How To Measure The Lifespan Of White LEDs
The second critical idea is Useful Life. Unlike other light sources, LEDs don’t “burn out;” they simply get dimmer over time. Although there is not yet an official industry standard defining “life” of an LED, for a common application such as general lighting in an office or home environment, research has shown that the majority of occupants in a space will accept light level reductions of up to 30 per cent with little notice, particularly if the reduction is gradual.
Therefore, a level of 70 per cent of initial light level could be considered a threshold of useful life for general lighting. Based on this research, the Alliance for Solid State Illumination Systems and Technologies (ASSIST), a group led by the Lighting Research Center (LRC) in the USA recommends defining useful life as the point at which light output has declined to 70 per cent of initial lumens (abbreviated as L70) for general lighting and 50 per cent (L50) for LEDs used for decorative purposes.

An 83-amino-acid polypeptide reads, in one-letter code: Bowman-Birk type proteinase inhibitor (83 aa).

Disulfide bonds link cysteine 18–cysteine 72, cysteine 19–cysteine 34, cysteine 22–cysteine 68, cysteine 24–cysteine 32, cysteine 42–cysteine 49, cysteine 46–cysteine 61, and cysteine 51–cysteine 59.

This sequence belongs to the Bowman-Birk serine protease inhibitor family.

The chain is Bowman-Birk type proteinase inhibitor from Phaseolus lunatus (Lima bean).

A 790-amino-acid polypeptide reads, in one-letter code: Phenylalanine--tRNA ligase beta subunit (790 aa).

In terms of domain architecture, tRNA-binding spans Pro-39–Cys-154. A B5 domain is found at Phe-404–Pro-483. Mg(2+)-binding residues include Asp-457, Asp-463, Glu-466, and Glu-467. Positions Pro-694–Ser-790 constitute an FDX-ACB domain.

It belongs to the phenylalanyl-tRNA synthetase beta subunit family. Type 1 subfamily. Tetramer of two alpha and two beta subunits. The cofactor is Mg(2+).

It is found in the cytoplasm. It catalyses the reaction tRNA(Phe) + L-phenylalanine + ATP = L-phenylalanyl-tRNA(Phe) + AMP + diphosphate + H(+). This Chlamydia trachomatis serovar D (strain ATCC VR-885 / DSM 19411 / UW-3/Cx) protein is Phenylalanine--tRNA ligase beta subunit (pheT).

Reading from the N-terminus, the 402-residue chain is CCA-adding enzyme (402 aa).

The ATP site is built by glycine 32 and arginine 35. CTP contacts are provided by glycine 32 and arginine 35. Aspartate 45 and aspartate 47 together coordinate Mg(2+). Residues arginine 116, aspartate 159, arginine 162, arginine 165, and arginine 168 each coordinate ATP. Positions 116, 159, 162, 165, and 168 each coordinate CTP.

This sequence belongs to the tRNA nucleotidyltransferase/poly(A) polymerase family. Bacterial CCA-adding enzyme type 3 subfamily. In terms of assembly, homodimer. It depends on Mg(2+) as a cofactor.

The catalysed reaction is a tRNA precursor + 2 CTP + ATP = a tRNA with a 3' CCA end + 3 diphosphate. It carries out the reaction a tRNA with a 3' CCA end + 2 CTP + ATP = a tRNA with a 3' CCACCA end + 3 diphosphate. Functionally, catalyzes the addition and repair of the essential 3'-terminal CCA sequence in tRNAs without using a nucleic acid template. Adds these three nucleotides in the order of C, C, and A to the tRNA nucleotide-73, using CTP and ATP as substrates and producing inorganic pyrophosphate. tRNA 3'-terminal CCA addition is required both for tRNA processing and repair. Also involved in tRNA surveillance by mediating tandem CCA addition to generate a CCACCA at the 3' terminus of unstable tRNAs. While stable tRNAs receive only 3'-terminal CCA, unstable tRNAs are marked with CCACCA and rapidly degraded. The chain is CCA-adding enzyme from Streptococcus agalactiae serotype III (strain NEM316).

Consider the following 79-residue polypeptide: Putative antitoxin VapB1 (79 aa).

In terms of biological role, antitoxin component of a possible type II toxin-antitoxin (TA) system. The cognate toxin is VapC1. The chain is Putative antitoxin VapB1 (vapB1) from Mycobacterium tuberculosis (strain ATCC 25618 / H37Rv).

Using this definition, at normal operating temperatures, the best white LEDs have been found to have a useful life of around 35,000-50,000 hours (that’s between four and six years of continuous operation). For comparison, a 75-watt incandescent light bulb lasts about 1,000 hours; a comparable CFL lasts 8,000 to 10,000 hours. However, LED lifetime depends greatly on operating temperature. An increase in operating temperature of 10 Â°C can cut the useful life of an LED in half.
The above was an extract from an article from Switched On Innovations called The Truth About White LEDs. See www.switchedoninnovations.com.au